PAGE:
Fresh water withdrawal for thermoelectric power generation in the U.S. is approximately 139 billion gallons per day (BGD), or 41% of total fresh water draw, making it the largest single use of fresh water in the U.S. Of the fresh water withdrawn for the power generation sector, 4.3 BGD is dissipated to the atmosphere by cooling towers and spray ponds. Dry-cooled power plants are attractive and sometimes necessary because they avoid significant withdrawal and consumption of freshwater resources that could otherwise be used for other purposes. This could become even more important when considering the potential effects of climate change (1). Additional benefits of dry-cooling include power plant site flexibility, reduced risk of water scarcity, and faster permitting (reducing project development time and cost). However, dry-cooling systems are known to be more costly and larger than their wet-cooling counterparts. Additionally, without the benefit of additional latent heat transfer through evaporation, the Rankine cycle condensing (cold) temperature for dry-cooling is typically higher than that for wet-cooling, affecting the efficiency of power production and the resultant levelized cost of electricity (LCOE).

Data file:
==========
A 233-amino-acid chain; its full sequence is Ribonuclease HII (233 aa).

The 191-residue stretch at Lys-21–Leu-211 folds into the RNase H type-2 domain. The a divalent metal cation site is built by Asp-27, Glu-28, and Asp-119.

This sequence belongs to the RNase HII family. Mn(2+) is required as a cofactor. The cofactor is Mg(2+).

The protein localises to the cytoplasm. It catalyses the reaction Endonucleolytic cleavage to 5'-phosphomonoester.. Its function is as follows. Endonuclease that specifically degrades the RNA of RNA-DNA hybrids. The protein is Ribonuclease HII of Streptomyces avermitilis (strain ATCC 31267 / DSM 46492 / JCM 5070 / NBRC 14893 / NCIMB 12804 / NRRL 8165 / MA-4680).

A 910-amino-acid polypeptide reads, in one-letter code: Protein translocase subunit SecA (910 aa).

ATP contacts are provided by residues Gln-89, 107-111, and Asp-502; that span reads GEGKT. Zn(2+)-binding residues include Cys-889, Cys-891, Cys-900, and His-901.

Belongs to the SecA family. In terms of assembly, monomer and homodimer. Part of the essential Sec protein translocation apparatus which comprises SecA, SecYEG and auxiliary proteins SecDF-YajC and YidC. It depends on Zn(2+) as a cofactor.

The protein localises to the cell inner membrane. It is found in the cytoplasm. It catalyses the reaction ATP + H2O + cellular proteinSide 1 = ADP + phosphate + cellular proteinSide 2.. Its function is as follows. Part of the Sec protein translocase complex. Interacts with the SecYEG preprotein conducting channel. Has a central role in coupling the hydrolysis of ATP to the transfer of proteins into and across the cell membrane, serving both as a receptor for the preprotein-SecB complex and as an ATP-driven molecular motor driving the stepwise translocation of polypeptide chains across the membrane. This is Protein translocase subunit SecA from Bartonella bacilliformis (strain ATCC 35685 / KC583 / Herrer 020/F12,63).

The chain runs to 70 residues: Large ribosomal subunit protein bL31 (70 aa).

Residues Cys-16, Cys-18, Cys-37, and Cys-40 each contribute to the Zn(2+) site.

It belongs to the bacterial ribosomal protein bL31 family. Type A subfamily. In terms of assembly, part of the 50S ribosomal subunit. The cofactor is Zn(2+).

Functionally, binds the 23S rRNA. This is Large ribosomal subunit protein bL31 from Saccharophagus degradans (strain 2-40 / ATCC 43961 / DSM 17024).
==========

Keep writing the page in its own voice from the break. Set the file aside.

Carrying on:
The Advanced Research Projects Agency - Energy (ARPA-E) has developed a technoeconomic analysis (TEA) model for the development of indirect dry-cooling systems employing steam condensation within a natural gas combined cycle power plant. The TEA model has been used to inform the Advanced Research in Dry-Cooling (ARID) Program on the performance metrics needed to achieve an economical dry-cooling technology. In order to assess the relationship between air-cooled heat exchanger (ACHX) performance, including air side heat transfer coefficient and pressure drop, and power plant economics, ARPA-E has employed a modified version of the National Energy Technology Laboratory (NETL) model of a 550 MW natural gas combined cycle (NGCC) plant employing an evaporative cooling system. The evaporative cooling system, including associated balance of system costs, was replaced with a thermodynamic model for an ACHX with the desired improved heat transfer performance and supplemental cooling and storage systems. Monte Carlo simulation determined an optimal ACHX geometry and associated ACHX cost. Allowing for an increase in LCOE of 5%, the maximum allowable additional cost of the supplemental cooling system was determined as a function of the degree of cooling of the working fluid required. This paper describes the methodologies employed in the TEA, details the results, and includes related models as supplemental material, while providing insight on how the open source tool might be used for thermal management innovation.

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